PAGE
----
by Christy Rodriguez de Conte
A serene sanctuary of collected art lies among the steel structures of airport terminals and the monotonous routine of luggage carousels and security lines. Thanks to the 20-year presence of COCA’s Artport Gallery, local artists can share their work with global travelers.
Most recently, the Artport Gallery has curated and displayed the works of Tallahassee artist, Harris Wiltsher.
Wiltsher steps with intention into this gallery confident that his series, “Crowns, Concerns, and Eyes Wide Open,” will morph into any space to connect with everyone’s own personal relationship with art.
Wiltsher draws on his experience with a variety of mediums including painting, drafting, and collage to create unique vibrant silkscreen prints that invite an open dialogue about Black beauty.
“I think my work only accentuates Black beauty, as I feel it is elevated through the means of being a completed work of creative energy for others to experience,” says Wiltsher, “I am looking to challenge the viewer’s thinking and celebrate my viewpoint as an artist of color responding to my own experiences.”
Wiltsher’s artistic success has been hard-earned and rooted in a deep artistic education. He attended New York City’s High School of Art & Design, Florida A&M University’s prestigious Fine Arts program, and ultimately was awarded an MFA in Printmaking from Cranbrook Academy of Art.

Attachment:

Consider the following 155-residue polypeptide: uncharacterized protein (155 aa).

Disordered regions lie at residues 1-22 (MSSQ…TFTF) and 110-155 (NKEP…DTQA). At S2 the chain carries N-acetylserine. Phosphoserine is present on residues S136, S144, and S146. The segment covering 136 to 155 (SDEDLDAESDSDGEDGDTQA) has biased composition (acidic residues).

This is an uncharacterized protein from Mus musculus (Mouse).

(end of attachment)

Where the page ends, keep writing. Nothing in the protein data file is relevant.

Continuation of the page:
Since then, he has lived and worked in Tallahassee for over 25 years and participated in numerous activities as a juror, exhibitor, and curator both locally and around the country.
Wiltsher’s process uses photoshopped copied images of his friends and acquaintances as the foundation for his current silkscreen print work. He then layers collaged images from newspapers and the internet to create spirited drawn images that are ultimately printed in the background.
It is evident when viewing Wiltsher’s work, that there is an immediacy to his use of pattern and color that speaks to his own ideas of Black beauty. Viewers are confronted with the hard edges of geometrical shapes and lines layered on the softness of black skin.
Read the rest of the article on the Tallahassee Democrat.